color experimentslampwork

Val Cox Painters Series – Starry Night

Starry Night

Starry Night is doubly special. It’s rare to find a true navy blue–one that doesn’t veer toward red or yellow–and it SPARKLES!

This is a dark blend that stays true. It does not become black even when you goop it on.

Painting by Vincent Van Gogh.

Buy this frit blend at

Amy’s notes: I really love this blend and I feel like I still haven’t had enough time to explore it. It really is a fantastic navy blue, and the aventurine sparkle is a great addition. I generally cooked my beads pretty good and didn’t lose the sparkle either, although maybe I would have gotten more sparkle out of it if I had used a lighter touch. I am one of those impatient types of lampworkers though I must admit 🙂 This frit was absolutely gorgeous encased and with silver foil, although I have to say I was having cracking problems when I used Lauscha clear to encase. I have started to have doubts about this particular batch of the Lauscha I’m on, because the cracking problems have been happening more. So I don’t know whether to blame the frits or the batch. Either way, I finally came to the decision that I am going to save my Lauscha for encasing 104 COE glasses, and use Reichenbach R100 clear for encasing the 96 frits. Most of the time when I encase I use a clear base anyway, so what’s the difference except a bit of peace of mind that the compatability is more on par? The price and quality of the R100 is very comparable to Lauscha clear. I didn’t have any issues with Starry Night on the surface of the 104 glasses, with one exception – I used it on CiM Atlantis and I noticed some cracks on those beads. Atlantis is actually an opalino I think, which tend to be more fussy in general, and the CiM glasses are not always perfectly compatible with everything in the 104 lineup even, so I guess this isn’t too much of a surprise (it’s too bad though, because the colours were very pretty together).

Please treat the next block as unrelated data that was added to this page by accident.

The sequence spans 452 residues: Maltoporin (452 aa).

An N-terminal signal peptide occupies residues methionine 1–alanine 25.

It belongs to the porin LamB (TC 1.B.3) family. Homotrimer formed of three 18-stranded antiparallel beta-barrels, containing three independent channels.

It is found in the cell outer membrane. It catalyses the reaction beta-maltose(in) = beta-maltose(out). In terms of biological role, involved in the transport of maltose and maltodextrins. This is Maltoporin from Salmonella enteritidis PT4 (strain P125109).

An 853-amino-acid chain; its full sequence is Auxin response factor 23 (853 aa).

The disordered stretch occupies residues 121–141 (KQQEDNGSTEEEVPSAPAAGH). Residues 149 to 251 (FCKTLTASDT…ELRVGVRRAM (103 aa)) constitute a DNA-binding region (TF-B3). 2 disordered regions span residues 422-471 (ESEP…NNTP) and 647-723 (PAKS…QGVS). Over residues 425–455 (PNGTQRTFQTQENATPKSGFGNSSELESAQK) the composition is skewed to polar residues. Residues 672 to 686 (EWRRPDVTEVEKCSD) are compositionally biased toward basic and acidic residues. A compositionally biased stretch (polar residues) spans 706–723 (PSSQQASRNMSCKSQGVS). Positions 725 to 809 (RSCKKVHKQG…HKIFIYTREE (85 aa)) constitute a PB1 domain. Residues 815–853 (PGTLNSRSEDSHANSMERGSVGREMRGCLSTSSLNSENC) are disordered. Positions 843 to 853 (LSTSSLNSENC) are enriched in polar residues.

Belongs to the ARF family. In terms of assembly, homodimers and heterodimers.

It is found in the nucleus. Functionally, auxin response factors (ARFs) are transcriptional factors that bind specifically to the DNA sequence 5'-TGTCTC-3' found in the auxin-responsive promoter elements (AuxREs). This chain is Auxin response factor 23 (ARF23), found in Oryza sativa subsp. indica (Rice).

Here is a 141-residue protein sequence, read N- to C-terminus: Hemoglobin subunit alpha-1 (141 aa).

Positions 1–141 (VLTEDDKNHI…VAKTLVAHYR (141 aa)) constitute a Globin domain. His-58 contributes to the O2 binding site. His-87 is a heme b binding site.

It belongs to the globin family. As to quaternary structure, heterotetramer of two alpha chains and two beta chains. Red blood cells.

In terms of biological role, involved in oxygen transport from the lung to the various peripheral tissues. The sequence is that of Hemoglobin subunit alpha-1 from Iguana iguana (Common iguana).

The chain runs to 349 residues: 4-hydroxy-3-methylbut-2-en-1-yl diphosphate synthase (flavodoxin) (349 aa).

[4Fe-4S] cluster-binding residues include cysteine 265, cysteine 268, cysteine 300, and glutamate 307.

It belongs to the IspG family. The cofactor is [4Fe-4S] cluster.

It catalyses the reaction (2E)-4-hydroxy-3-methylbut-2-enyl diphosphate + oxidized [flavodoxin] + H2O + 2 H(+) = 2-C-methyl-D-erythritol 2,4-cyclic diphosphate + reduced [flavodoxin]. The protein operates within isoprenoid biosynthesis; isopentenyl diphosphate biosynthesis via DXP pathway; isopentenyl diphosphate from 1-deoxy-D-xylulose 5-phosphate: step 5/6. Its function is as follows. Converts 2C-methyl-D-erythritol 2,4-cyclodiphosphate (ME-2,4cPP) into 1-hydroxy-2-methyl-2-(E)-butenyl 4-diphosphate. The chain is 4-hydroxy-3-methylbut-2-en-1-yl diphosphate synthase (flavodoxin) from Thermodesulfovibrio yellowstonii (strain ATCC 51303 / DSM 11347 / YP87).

I guess the moral of the story is, always test before you make a hundred of any bead. Glass is temperamental and although there should be some science involved (and of course there is), sometimes it feels like the planets have to align just right for things to work out, or even work out the same way twice! That’s part of the fun of glass to me. The magic. But… I think that I’ve rambled enough here. So, on to my results:

Val Cox Starry Night frit encased in Lauscha clear

Val Cox Starry Night frit encased in Lauscha clear with silver foil

Midnight Swirls
Val Cox Starry Night frit swirled in and speckled on Moretti 004 Clear

Val Cox Starry Night frit on CiM Atlantis (note that I noticed some incompatibility cracks with this combination after taking this pic… but I wanted to show it because these beads did look so pretty. Actually most of them survived, it was just one or two that did not – it might be worth trying this combo with just a bit smaller frit to base glass ratio).

Sapphire Grey
Val Cox Starry Night frit on Moretti 268 Pastel Pearl Grey

Starry Night
Val Cox Starry Night frit on Moretti 050 Transparent Pale Blue

Midnight China
Val Cox Starry Night frit on Moretti 204 Pastel White

Periwinkle Persuasion
Val Cox Starry Night frit on Moretti 220 Periwinkle

Midnight on the Water
Val Cox Starry Night frit on Moretti 031 Transparent Pale Emerald Green and Moretti 219 Pastel Copper Green

Val Cox Starry Night frit on Moretti 034 Transparent Light Aquamarine and Moretti 224 Pastel Light Sky Blue

And finally, here are my paddle tests of this blend. It doesn’t demonstrate the 104 palette in full by any means, but gives a pretty good idea of how the blend reacts with a variety of colours.